June 13, 2024
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June 13, 2024
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Linking Northern and Central NJ, Bronx, Manhattan, Westchester and CT

Last week, this newspaper published a letter to the editor which, in part, complained about the length of the recent Chanukah edition: “I think The Jewish Link is way too big. This week’s edition (December 10) was 152 pages! I read books shorter than that. Furthermore, I think there are not enough substantive editorials, op-eds and the like, and too many ads for chicken cutlets.”

Let’s break this complaint down, shall we?

Complaining that a newspaper is too long is both unusual and fascinating. One would think that readers can never have too much of The Jewish Link just like they cannot have too much money, vacation or mazal.

It is unexpected for someone to complain about a newspaper’s length because it is not like a long movie. A newspaper has no “ending” per se. You can freely skip from article to article without having to invest time or effort into any particular piece. While it is possible for a moviegoer to legitimately feel trapped in a theatre waiting for a long-drawn-out film to end, nobody can legitimately feel trapped in a newspaper just like nobody can legitimately feel trapped in a game of solitaire. A newspaper also is not like an airplane; there is no door that closes you in for the duration of the flight. A reader can easily exit a newspaper just like a speaker can easily exit a monologue.

Reading a newspaper is not like having a conversation with someone. You do not have to make up an excuse to bow out of reading a newspaper. A newspaper will not be offended if you walk away mid-sentence without warning or explanation. A newspaper will not annoyingly call or text later to ask you if “everything is o.k.?” In that way, a newspaper might be the least insecure or demanding companion that you ever have.

For the record, there is no legal or halachic requirement to read the entire Jewish Link just like there is no legal or halachic requirement to finish an entire bowl of cholent, sing the entire “Aishes Chayil” or attend an entire farbrengen. While some literature absolutely should be read cover-to-cover, especially the instructions for how to safely deactivate a nuclear bomb, a newspaper does not require the same level of thoroughness. In other words, if you fail to read an op-ed, millions of people will not be killed.

While it may be true that some books are less than 152 pages, that does not mean that The Jewish Link is equivalent to War and Peace (1,225 pages) or even the Bhagavad Gita (over 700 pages). Reading 152 pages of a newspaper certainly is easier and more enjoyable than trying to read 152 pages of (i) a bio-chem textbook, (ii) a novel written in Pig-Latin or (iii) an IKEA assembly manual.

Even assuming that a person has read “books shorter than” 152 pages, that does not mean that the Link is too long. It could mean that said books are too short. How do you know if you are reading a book that is too short? It’s too short if you start and finish the whole book (i) while waiting for bread to toast, (ii) bein hashmashot (per Shabbat 34(b)) or (iii) between two active labor contractions.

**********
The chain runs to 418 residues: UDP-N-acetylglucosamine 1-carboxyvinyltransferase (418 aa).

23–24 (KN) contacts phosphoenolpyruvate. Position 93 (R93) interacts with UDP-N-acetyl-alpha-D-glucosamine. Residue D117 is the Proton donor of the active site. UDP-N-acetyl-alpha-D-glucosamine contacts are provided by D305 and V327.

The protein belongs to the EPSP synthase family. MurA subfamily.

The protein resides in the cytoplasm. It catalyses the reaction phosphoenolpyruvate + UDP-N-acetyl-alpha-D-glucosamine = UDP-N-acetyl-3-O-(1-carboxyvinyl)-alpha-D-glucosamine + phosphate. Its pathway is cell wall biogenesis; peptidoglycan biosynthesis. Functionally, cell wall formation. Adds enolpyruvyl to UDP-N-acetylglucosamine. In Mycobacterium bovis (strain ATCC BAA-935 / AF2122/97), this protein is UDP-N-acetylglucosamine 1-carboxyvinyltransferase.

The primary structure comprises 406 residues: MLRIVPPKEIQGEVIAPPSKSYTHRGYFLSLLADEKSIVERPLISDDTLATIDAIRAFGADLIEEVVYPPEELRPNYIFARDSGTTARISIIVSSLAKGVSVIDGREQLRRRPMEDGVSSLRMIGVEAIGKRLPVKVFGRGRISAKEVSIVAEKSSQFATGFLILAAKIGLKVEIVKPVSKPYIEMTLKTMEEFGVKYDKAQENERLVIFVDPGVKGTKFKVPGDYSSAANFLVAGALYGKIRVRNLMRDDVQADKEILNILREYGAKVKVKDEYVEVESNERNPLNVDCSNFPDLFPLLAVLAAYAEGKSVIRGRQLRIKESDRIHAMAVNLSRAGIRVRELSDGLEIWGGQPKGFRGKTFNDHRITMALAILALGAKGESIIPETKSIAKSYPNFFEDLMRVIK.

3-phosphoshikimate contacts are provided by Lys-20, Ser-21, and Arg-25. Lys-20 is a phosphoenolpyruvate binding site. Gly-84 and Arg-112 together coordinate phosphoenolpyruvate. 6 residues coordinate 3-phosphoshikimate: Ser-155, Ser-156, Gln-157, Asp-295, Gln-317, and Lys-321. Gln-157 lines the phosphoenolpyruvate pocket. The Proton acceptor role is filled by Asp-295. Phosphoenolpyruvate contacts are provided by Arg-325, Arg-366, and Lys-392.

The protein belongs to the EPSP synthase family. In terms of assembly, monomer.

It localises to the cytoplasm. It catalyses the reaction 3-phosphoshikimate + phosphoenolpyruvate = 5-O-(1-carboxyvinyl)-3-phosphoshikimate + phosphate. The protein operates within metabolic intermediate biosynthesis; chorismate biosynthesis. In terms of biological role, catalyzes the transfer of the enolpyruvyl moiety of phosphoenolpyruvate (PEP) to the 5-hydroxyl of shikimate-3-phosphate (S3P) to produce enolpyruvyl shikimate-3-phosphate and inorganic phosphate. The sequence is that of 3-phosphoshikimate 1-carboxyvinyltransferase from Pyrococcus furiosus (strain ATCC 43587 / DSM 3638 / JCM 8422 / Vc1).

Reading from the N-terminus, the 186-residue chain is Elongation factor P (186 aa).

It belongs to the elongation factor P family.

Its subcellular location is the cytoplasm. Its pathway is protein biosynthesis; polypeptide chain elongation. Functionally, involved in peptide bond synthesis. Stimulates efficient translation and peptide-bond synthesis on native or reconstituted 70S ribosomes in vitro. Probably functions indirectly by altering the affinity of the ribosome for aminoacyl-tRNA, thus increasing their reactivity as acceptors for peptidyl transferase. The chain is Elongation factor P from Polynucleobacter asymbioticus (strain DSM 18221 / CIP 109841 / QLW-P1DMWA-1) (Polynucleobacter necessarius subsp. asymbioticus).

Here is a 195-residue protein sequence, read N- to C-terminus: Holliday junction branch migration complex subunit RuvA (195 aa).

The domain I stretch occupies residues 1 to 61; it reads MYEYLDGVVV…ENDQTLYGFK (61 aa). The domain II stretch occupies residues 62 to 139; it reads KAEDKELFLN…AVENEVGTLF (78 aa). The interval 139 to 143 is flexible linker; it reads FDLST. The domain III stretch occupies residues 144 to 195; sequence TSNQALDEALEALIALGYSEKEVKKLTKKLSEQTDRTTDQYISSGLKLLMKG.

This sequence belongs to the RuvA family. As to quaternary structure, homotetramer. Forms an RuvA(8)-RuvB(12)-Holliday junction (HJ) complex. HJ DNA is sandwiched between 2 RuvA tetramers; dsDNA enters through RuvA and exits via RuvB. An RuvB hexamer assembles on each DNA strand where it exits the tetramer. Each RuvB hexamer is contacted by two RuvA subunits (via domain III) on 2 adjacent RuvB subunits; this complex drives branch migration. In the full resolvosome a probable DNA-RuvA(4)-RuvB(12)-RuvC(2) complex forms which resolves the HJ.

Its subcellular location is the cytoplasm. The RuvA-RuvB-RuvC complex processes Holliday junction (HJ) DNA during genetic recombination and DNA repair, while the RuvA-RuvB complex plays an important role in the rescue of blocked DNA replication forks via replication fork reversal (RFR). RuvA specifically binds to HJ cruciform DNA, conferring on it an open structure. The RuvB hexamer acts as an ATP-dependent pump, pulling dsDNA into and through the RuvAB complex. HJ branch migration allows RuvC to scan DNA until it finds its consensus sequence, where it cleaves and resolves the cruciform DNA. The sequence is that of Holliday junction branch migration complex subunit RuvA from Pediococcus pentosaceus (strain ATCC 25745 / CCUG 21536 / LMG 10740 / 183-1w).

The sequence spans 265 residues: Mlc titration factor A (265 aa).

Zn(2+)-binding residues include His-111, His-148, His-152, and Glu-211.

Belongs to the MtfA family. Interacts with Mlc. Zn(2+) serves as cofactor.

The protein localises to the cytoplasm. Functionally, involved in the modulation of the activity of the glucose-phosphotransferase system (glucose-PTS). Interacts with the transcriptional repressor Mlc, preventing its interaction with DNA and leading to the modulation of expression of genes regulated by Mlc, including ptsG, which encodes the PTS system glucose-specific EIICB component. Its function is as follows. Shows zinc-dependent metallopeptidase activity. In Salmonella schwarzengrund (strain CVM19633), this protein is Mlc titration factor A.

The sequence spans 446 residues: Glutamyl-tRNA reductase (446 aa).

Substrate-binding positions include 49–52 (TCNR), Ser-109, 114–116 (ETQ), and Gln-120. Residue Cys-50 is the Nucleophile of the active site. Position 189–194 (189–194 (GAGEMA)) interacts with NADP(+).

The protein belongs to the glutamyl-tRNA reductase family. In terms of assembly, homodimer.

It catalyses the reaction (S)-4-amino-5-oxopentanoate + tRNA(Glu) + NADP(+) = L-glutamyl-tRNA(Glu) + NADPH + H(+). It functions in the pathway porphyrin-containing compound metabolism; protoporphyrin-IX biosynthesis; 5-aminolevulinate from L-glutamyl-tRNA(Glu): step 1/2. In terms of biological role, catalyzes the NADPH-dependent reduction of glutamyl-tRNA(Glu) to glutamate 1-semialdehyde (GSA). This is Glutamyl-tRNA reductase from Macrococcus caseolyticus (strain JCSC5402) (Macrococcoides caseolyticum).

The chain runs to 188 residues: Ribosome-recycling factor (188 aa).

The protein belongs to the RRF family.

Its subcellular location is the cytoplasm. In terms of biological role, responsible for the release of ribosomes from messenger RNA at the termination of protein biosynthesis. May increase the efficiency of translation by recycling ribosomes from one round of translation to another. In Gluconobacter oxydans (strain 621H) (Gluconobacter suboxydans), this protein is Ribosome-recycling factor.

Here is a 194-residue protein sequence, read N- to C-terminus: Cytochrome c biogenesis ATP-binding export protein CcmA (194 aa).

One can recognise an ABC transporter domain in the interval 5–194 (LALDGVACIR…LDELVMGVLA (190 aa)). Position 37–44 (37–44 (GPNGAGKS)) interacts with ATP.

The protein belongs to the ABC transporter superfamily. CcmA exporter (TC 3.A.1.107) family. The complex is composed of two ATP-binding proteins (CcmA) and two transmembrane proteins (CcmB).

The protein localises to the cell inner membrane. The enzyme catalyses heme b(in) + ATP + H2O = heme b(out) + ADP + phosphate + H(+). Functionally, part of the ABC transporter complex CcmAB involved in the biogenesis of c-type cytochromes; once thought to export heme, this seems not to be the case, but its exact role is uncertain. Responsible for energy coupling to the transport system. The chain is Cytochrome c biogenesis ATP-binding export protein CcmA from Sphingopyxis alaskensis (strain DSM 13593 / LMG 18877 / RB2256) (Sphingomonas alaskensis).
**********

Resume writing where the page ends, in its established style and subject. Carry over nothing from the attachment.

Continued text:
This brings us to the last and most intriguing complaint regarding “… too many ads for chicken cutlets.” This comment reeks of schnitzel-phobia and, even worse, anti-schnitzelism. Soon other poultry-haters, emboldened by this complaint, may seek to ban schnitzel cutlet advertisements from all newspapers, cruelly relegating them to leaflets, pamphlets and refrigerator magnets. What’s next? A limit on latke ads? A restriction on rugelach ads? A quota on knish ads? Where will such senseless censorship end?

Perhaps the “chicken cutlet” comment was merely an example to support the call for more “substantive” material. In the newspaper context, substance is subjective and thus difficult to debate. That said, every publication with advertisements—especially gratis newspapers like The Jewish Link—must balance content with commercials. So, before anyone starts cutting the cutlets, first take aim at the truly non-substantive and readily-expendable aspects of the Link. In this connection, it is surprising that the complainant has not proposed this “Oy Vey” column for the editorial guillotine. Surely the alarmingly vapid gobbledygook that appears in this column on a weekly (or “weak”ly) basis should incur equal wrath from the anti-schnitzelites and others who seek even more substance than the Link already provides.

Finally, as for increasing the number of “editorials, op-eds and the like,” that is not a crazy notion. Such free-flowing expression of ideas in a public setting is the hallmark of a vibrant, evolving and intellectually-honest community. That said, not every opinion necessarily merits public airing and rigorous debate. For example, if you adamantly believe that themed bar/bat mitzvah parties are passé, matching bridesmaid dresses are tacky or vegetarian cholent is sacrilegious, perhaps hold such discussions in private. Otherwise, such opinions, if published, might bloat the Link to a heretofore unthinkable 153 pages. Oh, the horror.

By Jon Kranz

 

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